Court Awards Qualified Immunity To Florida Deputy Who Arrested A Driver For An 'I EAT ASS' Window Decal
from the better-eaten-than-beaten-i-suppose dept
When the First Amendment meets a law enforcement officer’s ability to be offended on the behalf of the general public, the First Amendment tends to lose.
The ability to be a proxy offendee affords officers the opportunity to literally police speech. They’re almost never in the right when they do this. But they almost always get away with it. That’s why a Texas sheriff felt comfortable charging a person sporting a “FUCK TRUMP” window decal with disorderly conduct. That’s why a Tennessee cop issued a citation for a stick-figures-in-mid-coitus “Making my family” window decal.
And that’s why a Florida law enforcement officer pulled over and arrested a man for the “I EAT ASS” sticker on his window. According to Deputy Travis English’s arrest report, he noticed the sticker and assumed it violated the state’s obscenity law. He was, of course, wrong about this. But he called his supervisor for clarification and was assured (wrongly) that this sticker violated the law.
He offered to let the driver, Dillon Webb, be on his way if he removed the word “ASS” from the decal. Webb refused, (correctly) asserting his First Amendment right to publicize his non-driving activities. English’s report is full of dumb things (and, ironically, some incorrect English). Here’s what he had to say about the stop and the driver’s assertion of his Constitutional rights. (All errors in the original.)
While speaking with the occupants and informing Dillon of the reason for the traffic stop, Dillon became defensive about the sticker on his truck and stated: “Their just words.” I then asked Dillon how a parent of a small child would explain the meaning of the words “I EAT ASS”. Dillon then told me that would be up to the parent.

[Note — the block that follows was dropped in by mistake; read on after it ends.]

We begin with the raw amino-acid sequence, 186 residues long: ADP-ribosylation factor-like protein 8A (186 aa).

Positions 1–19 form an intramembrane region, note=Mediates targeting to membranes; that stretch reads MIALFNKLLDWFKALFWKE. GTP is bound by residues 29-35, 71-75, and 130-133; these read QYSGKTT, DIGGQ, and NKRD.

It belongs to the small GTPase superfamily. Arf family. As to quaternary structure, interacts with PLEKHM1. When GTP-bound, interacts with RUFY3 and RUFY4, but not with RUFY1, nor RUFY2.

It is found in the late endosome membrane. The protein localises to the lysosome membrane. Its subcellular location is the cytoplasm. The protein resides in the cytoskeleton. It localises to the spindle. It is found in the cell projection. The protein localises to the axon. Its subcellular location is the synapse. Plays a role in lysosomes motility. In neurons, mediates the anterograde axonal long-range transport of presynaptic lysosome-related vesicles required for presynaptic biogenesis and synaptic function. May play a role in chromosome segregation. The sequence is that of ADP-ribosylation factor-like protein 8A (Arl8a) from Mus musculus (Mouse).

Dillion was then transported to the Columbia County Detention facility without incident where he was charged with Obscene writing on vehicles and resisting an Officer without violence.
One count of Obscene writing. And one count of Contempt of Cop, as expressed in the form of advocating for one’s own rights. Here’s what awaited Dillon following his arrest:
Among other things, Officer Dampier performed a thorough pat-down search of Webb and was present when Webb was required to strip naked and put on the clothes provided by the Jail.
CCSO Officers placed Webb in a cell while his mother worked with a bail bondsman to secure his release. Although the exact length of time Webb spent in the Jail is in dispute, suffice it to say Webb was incarcerated for more than an hour. Webb paid approximately $225.00 to retrieve his truck from the tow company, $250.00 to the bail bondsman, and a $15.00 Jail fee.
That’s from the decision [PDF] issued by a Florida federal court, which unfortunately allows these officers to exit the lawsuit early because it wasn’t clearly established that misreading a state statute to support a stop, search, arrest, vehicle seizure, temporary jailing (following another search), and the issuance of criminal charges was the wrong thing to do when confronted by an “I EAT ASS” decal. (via Volokh Conspiracy, h/t Andrew Fleischmann)
The court says qualified immunity applies because it’s not immediately clear an “I EAT ASS” decal is protected speech, at least not under Florida law. Even if the officers were incorrect in their reading of the law, they’re shielded from further litigation because they both subjectively believed the decal violated the law.